• Back to Encyclopedia Arctica homepage

    William Lauriston Howard

    Encyclopedia Arctica 15: Biographies

    001      |      Vol_XV-0409                                                                                                                  

    (Felizia Seyd)


            William Lauriston Howard (1860-1930), United States naval officer, known

    for his long and distinguished career which included early service in the

    Arctic, was born January 10, 1860, at Plainfield, Connecticut. He attended

    high school at Norwich, Connecticut, and subsequently worked in a local bank

    until he received his appointment to the Naval Academy, from which he was

    graduated in 1882.

            Howard's first sea duty was aboard the Yantic , a naval tender, Frank

    Wildes commanding, attached to the Proteus , which sailed for Greenland in 1883

    as part of the Second Greely Relief Expedition. The Proteus was to search for

    Greely along the Smith Sound route, if necessary as far north as Lady Franklin

    Bay, Ellesmere Island, where the explorer had established an observation station

    in 1881. The Yantic , which was not fitted for ice navigation, was not to pro–

    ceed beyond Littleton Island, on the eastern side of Smith Sound, and under no

    circumstances was to enter the ice pack. However, her voyage became consider–

    ably more adventurous than had been foreseen. On July 23, 1883, the Proteus

    was crushed by ice near Cape Sabine, Pim Island, in the western part of Smith

    Sound, her officers and men escaping in two whaleboats. The two parties sub–

    sequently reached Littleton Island, leaving a report of their disaster in a

    cairn for the Yantic to pick up. The message was found by the Yantic on Aug–

    ust 3rd, and search for the survivors was immediately begun. A hide-and-seek

    game ensued, in the course of which the Yantic cruised lower Smith Sound and

    002      |      Vol_XV-0410                                                                                                                  
    EA-Biography. Seyd: William Lauriston Howard

    upper Baffin Bay without contacting the boat parties. Wildes finally took his

    vessel to Cape York, thence to Upernivik and Disko Island, where Commander J. C.

    Colwell of the Proteus caught up with him, reporting that the rest of the crew,

    under Lieutenant E. A. Garlington, had reached Upernivik. The vessel then re–

    turned to Upernivik to pick up the men. All left on September 2nd and reached

    St. John's, Newfoundland, on September 13th.

            During the cruise of the Yantic Howard was but an anonymous member of the

    ship's personnel of nearly 150 men, but the adventure gave him his first taste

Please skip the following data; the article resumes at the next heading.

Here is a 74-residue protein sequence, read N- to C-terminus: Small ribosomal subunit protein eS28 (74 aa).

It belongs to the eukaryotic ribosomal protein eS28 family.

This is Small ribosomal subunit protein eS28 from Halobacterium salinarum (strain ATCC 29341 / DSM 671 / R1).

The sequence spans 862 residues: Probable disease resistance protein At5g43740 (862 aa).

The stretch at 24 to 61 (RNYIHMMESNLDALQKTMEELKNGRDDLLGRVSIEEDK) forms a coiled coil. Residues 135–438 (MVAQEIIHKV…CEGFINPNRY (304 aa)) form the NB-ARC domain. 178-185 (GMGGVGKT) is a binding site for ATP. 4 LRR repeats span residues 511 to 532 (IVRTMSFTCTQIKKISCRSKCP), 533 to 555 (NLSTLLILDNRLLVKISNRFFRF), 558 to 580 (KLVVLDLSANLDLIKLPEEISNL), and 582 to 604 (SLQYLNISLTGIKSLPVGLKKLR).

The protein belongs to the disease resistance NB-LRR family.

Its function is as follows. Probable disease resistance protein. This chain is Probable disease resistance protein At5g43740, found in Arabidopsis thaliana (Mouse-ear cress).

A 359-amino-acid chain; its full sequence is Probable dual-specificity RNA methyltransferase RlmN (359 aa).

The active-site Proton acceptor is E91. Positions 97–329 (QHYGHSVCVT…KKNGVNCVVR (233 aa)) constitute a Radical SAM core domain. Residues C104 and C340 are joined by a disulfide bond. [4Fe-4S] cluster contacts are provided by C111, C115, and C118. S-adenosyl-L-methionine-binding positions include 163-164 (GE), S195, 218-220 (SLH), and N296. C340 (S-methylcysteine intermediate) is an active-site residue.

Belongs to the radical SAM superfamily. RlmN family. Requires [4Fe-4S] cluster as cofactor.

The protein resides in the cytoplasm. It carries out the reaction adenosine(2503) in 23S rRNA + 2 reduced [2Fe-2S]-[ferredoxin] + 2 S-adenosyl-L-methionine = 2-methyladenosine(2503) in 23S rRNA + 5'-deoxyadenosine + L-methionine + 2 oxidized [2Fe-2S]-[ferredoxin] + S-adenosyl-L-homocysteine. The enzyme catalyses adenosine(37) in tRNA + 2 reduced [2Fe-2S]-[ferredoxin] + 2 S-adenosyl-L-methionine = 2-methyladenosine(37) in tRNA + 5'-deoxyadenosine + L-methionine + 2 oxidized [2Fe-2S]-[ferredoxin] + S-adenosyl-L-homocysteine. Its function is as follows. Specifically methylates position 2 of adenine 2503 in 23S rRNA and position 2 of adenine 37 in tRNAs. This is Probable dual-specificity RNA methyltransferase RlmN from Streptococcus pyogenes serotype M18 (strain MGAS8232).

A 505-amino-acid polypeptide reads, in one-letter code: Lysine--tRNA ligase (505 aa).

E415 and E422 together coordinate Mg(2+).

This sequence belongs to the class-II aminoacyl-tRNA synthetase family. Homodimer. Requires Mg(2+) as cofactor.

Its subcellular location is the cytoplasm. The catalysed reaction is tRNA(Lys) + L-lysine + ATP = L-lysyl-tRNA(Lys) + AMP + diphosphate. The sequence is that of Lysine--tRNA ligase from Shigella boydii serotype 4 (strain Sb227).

for the Arctic. Promoted to ensign in July 1884, he volunteered for service in

    the Stoney expedition which was to explore northwestern Alaska in 1885.

            Lieutenant George Morse Stoney had first seen service in the Arctic in

    1881-82, on board the U.S.S. Rodgers , despatched in search of the lost Jeannette

    expedition under G. W. DeLong. He had since had to his credit the discovery

    of the Kobuk River, which flows into Hotham Inlet, Alaska. The results of his

    discoveries had been submitted to the U.S. Secretary of the Navy together with

    a request by Stoney that he be sent back to triangulate the Kobuk and other

    Alaskan rivers and to explore as much as possible of the interior. The request

    was granted and the two-masted schooner Viking , 390 tons, was fitted out to take

    the expedition to Hotham Inlet. The personnel included Ensigns J. L. Purcell,

    M. L. Reed, and W. L. Howard; Passed Assistant Engineer A. V. Zane; Passed Assist–

    ant Surgeon F. S. Nash, and twelve men. Purcell was invalided home on their

    arrival at Kotzebue Sound. Two exploration vessels were taken along, the Explorer ,

    a large, stern-wheel steamboat, and the cutter Helena .

            The Viking sailed from San Francisco on May 3, 1885, and on July 13th was

    safely anchored off Pipe Spit on the southern side of outer Hotham Inlet. Supplies

    and equipment were discharged and a log house was built on shore to cache pro-

    003      |      Vol_XV-0411                                                                                                                  
    EA-Biogeaphy. Seyd: William Lauriston Howard

    visions. Natives were hired to help with the work, and additional supplies

    were purchased. Howard, appointed trader of the expedition, bartered needles,

    flour, and a few small lead bars for deerskins and seal oil for the dogs, and is

    said to have driven some hard bargains in true Yankee fashion.

            The expedition eventually established winter quarters on the Kobuk River,